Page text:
things to consider when determining
the type of preventive control. The
company or manufacturing facility food
safety culture may be such that employees are biased toward “CCP thinking”
and “prerequisite thinking.” In these
situations, operators are used to managing only two types of controls—either it
is critical or it is not. Without intensive
and appropriate training, having an
OPRP control could cause confusion
and result in less than optimal monitoring and verification of the control, since
operators may not be able to discern the
difference between an OPRP and the
PRPs they are used to implementing.
For facilities that operate under multiple
regulatory jurisdictions, again there are
opportunities for confusion among
floor operators. For example, in a facil-
ity that makes snack kits, some of which
contain meat and some that do not, a
particular preventive control needs to
be an OPRP in the FDA HACCP plan
for the meatless snack kits, and a PRP in
the USDA plan for the meat-containing
snack kits. The monitoring and verifica-
tion activities could be performed at
different frequencies, and corrective
actions could be different. Facili-
ties that are audited under any of the
various Global Food Safety Initiative
auditing schemes will need to justify
their decision-making process for the
choice of preventive controls, so a well-
documented procedure to follow when
making these decisions is a necessary
component of an HACCP/food safety
plan. Facility personnel will need to un-
derstand and be able to explain any and
all tools that were used to determine the
type of preventive control.
Hazard Analysis for food safety is
a complex process and is different for
every type of food product and food
manufacturing facility. It is easy to get
caught up in predetermined schemes
and rely on published guidance documents. Those tools, while an excellent
starting point, should not be used
“straight from the page” but adapted
to each unique manufacturing facility
scenario. Employing a combination of
expert knowledge, use of decision trees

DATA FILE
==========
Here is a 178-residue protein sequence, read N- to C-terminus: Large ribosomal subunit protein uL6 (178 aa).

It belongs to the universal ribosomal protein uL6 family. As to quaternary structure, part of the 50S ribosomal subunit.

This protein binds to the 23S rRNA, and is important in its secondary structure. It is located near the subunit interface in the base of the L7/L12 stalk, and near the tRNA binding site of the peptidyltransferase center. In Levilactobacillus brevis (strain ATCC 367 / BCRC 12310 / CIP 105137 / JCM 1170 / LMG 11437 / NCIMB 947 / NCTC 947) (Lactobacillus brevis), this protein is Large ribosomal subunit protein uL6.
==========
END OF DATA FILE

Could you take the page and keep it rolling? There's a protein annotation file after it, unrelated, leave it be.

and use of risk matrices is the most effective means of arriving at solid Hazard
Analysis and preventive control decisions. n
Bala Kottapalli, Ph.D., CQE, is Senior Principal Microbiologist, Food Safety & Microbiology at Conagra
Loralyn H. Ledenbach, M.Sc., is Principal Scientist at The Kraft Heinz Company.
1. Almond Board of California. 2007.
Considerations for Proprietary Processes for Almond
Pasteurization and Treatment, v1.0.
2. Almond Board of California. 2007. Guidelines
for Process Validation Using Enterococcus fae-cium NRRL B-2354, v1.2.
3. Almond Board of California. 2007. Guidelines
for Validation of Blanching Processes, v1.0.
4. Almond Board of California. 2007. Guidelines
for Validation of Dry Roasting Processes.
Guidelines for Validation of Oil Roasting Processes.
5. Grocery Manufacturers Association. 2009.
Control of Salmonella in Low-Moisture Foods.
6. Grocery Manufacturers Association. 2010.
Industry Handbook for Safe Processing of Nuts.
7. Anderson, DG and LA Lucore. Validating the
Reduction of Salmonella and Other Pathogens
in Heat Processed Low-Moisture Foods (
Alexandria, VA: Alliance for Innovation & Operational
8. Codex Alimentarius Commission. Guideline
for the Validation of Food Safety Control Measures (CAC/GL 69-2008) (Rome: Joint FAO/
WHO Food Standards Program, 2008).
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Control Point Principles and Application Guidelines.” J Food Prot 61:762–775.
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Alternative Methods of Pasteurization.” J Food
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Inoculated Pack/Challenge Study Protocols.” J
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13. GMA. HACCP — A Systematic Approach to
Food Safety: A Comprehensive Manual for Developing and Implementing a Hazard Analysis
and Critical Control Point Plan, fifth ed. (2014).
14. Department of Health and Human Services,
Public Health Service, Food and Drug Administration Center for Food Safety and Applied
Nutrition, Office of Food Safety. Fish and Fishery Products Hazards and Controls Guidance,
fourth ed. (2011).
15. Kottapalli, B., A. Cunningham, Y. Huang, E.
Akins and S.J. Hermansky. “Survival of
Salmonella spp. and L. monocytogenes during Pancake Cooking Process.” Poster presentation at
IAFP 2015 Annual Conference, Portland, OR.
16. Kottapalli, B and DW Schaffner. “
Modeling the Risk of Salmonellosis Associated with
Consumption of Frozen Precooked Pancakes.”
Poster presentation at IAFP 2016 Annual Conference, St. Louis, MO.
17. Codex Alimentarius Commission. 2003.
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(HACCP) System and Guidelines for Its Application.” Annex to CAC/RCP 1-1969 (Rev. 4-2003).
18. Codex Alimentarius Commission. CX/FH
17/49/5 Proposed Draft Revision of the General
Principles of Food Hygiene (CAC/RCP 1-1969)
and its HACCP Annex.
Likelihood Severity Control Rationale
Yes Yes Yes Include the rationale for this analysis and manage
the risk by CCP or OPRP (at a minimum)
No No No Include the rationale for this analysis
No Yes No Include the rationale behind why the likelihood of
occurrence is a “No” (support the decision by
referring to appropriate PRPs)
Yes No No Include the rationale behind why the severity of the
hazard is a “No” (support the decision by referring
to appropriate PRPs)
Table 1. Risk Matrix